We’re barely a month into the new year and 2020 is already shaping up to be a massive year for remote patient monitoring. Fueled by new CPT codes for 2020 and refinements to 2019 CPT codes, along with increasingly accessible technology and improvements in EHR integration, providers have recognized the central role that wearables, apps, and remote sensors will play in the patient-centered care delivery models that will propel them to success in a rapidly evolving American healthcare market. We’ll recap some of the biggest developments from the first few weeks of 2020 below, but also make sure to register for our webinar on February 13 where our RPM experts, Samson Magid and Lisa Aponte, will go in-depth on what you need to know about remote patient monitoring.
Oakland-based Kaiser Permanente has traditionally been an innovator in patient-centered healthcare, a reputation they strengthened in 2018 when they began using Samsung smartwatches to monitor their cardiac rehab patients. By 2019 they had reported readmission rates of less than 2% and now, building on that early success, they’re planning to scale the program in 2020. Details of the expansion are scarce, but with an 87% percent completion rate of their 8-week program and rumored talks with Apple, it seems likely that Kaiser is looking to scale a program whose success has benefited both patients and profits.
We’ve heard anecdotal evidence from physicians around the country that the demand from providers for digital health technology is rapidly increasing, but it’s always nice to get empirical data! A recent survey from the American Medical Association of 1,300 physicians found that over 20% of physicians are using remote patient monitoring to improve care with nearly 90% of physicians seeing the value of digital health tools. AMA Board of Trustees Chair Jesse M. Ehrenfeld writes that “The rise of the digital-native physician will have a profound impact on health care and patient outcomes, and will place digital health technologies under pressure to perform according to higher expectations.”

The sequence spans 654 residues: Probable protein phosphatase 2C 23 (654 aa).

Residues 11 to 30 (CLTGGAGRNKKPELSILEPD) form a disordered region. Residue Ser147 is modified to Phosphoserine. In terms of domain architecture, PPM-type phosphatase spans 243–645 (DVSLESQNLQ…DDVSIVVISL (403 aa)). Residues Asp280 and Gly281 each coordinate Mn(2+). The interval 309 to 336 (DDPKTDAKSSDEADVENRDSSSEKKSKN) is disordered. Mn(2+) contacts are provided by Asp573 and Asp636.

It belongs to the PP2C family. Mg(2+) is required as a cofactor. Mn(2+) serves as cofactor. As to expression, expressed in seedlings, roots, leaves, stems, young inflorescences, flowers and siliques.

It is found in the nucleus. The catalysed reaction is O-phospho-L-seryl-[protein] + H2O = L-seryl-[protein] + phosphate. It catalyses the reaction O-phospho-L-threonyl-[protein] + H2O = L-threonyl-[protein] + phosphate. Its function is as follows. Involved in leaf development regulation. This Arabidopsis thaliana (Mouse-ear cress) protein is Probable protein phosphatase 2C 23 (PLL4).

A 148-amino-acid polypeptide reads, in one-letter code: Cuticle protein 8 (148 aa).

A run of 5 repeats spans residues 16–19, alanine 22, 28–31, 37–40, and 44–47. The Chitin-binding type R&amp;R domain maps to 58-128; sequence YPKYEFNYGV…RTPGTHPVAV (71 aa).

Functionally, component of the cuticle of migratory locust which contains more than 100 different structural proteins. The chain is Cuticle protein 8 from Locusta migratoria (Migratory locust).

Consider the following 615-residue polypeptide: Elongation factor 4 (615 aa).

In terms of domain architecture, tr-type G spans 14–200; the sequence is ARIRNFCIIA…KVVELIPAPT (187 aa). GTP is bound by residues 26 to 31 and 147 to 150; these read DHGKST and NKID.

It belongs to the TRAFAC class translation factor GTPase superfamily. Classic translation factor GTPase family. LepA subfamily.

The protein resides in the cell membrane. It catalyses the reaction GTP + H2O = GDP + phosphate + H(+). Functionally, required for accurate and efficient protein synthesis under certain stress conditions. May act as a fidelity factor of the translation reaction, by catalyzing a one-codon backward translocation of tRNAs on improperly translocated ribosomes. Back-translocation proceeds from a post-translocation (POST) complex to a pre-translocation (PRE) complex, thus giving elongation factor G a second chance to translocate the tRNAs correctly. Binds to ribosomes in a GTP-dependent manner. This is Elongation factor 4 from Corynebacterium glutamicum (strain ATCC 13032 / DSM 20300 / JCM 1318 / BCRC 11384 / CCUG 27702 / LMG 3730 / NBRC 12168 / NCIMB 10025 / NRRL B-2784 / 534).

The proof is in the [peer-reviewed research]
The convergence of healthcare and digital technology has changed the timeline for healthcare innovation—while a traditional pharmaceutical product or medical device can take years to make it to market, digital health technology has evolved on a timeline that has outpaced traditional research and regulatory timelines. The FDA’s Digital Health Software Precertification (Pre-Cert) Program has made progress on the regulatory side, but validation from peer-reviewed research has lagged behind. This is slowly beginning to change and 2020 has already seen several RPM-related publications, including a cross-sectional study to determine the association between data from wearable activity monitors and modifiable biomarkers of cardiometabolic disease that supported the use of consumer-grade devices for predicting the risk of cardiometabolic disease; and a meta-analysis of existing studies that supported the efficacy of remote patient monitoring to control HbA1c levels in Type 2 diabetic populations.
On the bleeding edge of innovation, the VA once again places itself on the technical vanguard by implementing fifth-generation (5G) cellular technology in its Palo Alto hospital, an important next step in building out technical infrastructure to advance its already-substantial telehealth and remote patient monitoring program. With high bandwidth millimeter wave technology, the VA will eventually be able to scale its existing programs to include synchronous remote patient monitoring that including advanced analytics powered by edge computing and data from internet-of-medical-things devices that will allow patients to receive a level of customized, proactive care that would be previously unimaginable just a few years ago.
From scaling RPM-based cardiac rehab programs to embracing bleeding-edge 5G technology, it’s clear that the digital future of healthcare is quickly becoming the digital present. There’s still a lot of work to be done, but we look forward to working with innovative providers to help make that future a reality by delivering cutting-edge, patient- and provider-centric RPM technology.
HealthSnap is the simplest way to make the shift from reactive to proactive patient care. With HealthSnap, you can easily scale patient monitoring programs, engage patients between visits, and take a data-driven approach to delivering patient care. Want to learn more about RPM for your organization? – Check out our helpful RPM FAQ!